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Primary care

Improving access to primary care


Issues around access to general practice care have become increasingly high profile. Our previous research has highlighted frustrations amongst healthcare professionals and patients which relate to systems for accessing general practice care, and difficulties with accessing general practice can lead to negative consequences for patients along with poor experiences of work for primary care professionals.

Much of the debate around access to general practice focuses on supply of, and demand for, appointments – particularly in-person appointments with GPs. People also report difficulties in seeing their preferred healthcare professional.

Evidence shows that access to high quality healthcare services isn’t just about whether, or how quickly, patients can get an appointment, though. People also care about who their appointment is with, whether it is in-person or remote (email or telephone), their continuity of care, and whether appointments are long enough to meet patients’ needs. Limiting discussion of access problems to a matter of demand and supply also limits the conversation around the broader range of influences on access, preferences and options for improving access, and the consequences of different options.

We want to gain a deeper understanding of the issues relating to access to general practice and how it can be improved. We will look at the ways general practice is accessed in a broad sense, using the candidacy framework which explores ways in which patients identify themselves as candidates for general practice care, how they navigate new systems (including remote consultations) and how consultations can be set up to best to support patients with multiple needs.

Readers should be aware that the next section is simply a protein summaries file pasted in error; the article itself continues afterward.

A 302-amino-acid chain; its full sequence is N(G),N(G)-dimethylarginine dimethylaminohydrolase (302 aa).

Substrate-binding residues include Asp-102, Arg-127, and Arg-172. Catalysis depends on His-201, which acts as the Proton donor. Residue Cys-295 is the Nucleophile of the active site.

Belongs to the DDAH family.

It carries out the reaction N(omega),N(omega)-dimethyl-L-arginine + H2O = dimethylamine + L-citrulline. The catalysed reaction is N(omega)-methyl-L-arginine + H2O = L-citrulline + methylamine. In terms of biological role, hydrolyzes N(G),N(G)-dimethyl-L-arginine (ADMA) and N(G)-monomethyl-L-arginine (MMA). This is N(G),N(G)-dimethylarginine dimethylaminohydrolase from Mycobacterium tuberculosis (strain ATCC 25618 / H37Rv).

The Candidacy framework

The candidacy framework was developed to provide a holistic perspective on access to care by analysing how people identify themselves as candidates for healthcare. The framework is characterised by seven features: identification of candidacy, navigation, permeability of services, appearances at health services, adjudications, offers and resistance, and operating conditions.

The project will draw on the candidacy framework to inform a deeper exploration of the issues relating to access to general practice care, and how policymakers might best address these issues. It will involve developing a ‘CandidacyGP+’ framework, tailored for general practice.


The programme will involve four work packages:

  • First, through a scoping review, we will develop an initial CandidacyGP+ framework that accounts for the distinctive features of accessing general practice.
  • Second, we will develop a long list of solutions that have been tried, are ongoing or have been suggested for improving access to general practice.
  • The third work package will involve refining the initial CandidacyGP+ framework through extensive consultation with patients and general practice staff.
  • Finally, using an online survey of health care professionals, patients and policymakers, options for improving access using the CandidacyGP+ framework will be selected and prioritised.
  • The project involves several stages and is expected to run from August 2022 to June 2024.

Funding and ethics

This study is funded by the Health Foundation’s grant to The Healthcare Improvement Studies Institute (THIS Institute). It is being jointly led by THIS Institute and the Health Foundation. The project is also supported by the Health Foundation policy team, RAND Europe, Healthwatch, and the East of England NIHR CRN. The study was reviewed by the London Central Research Ethics Committee.

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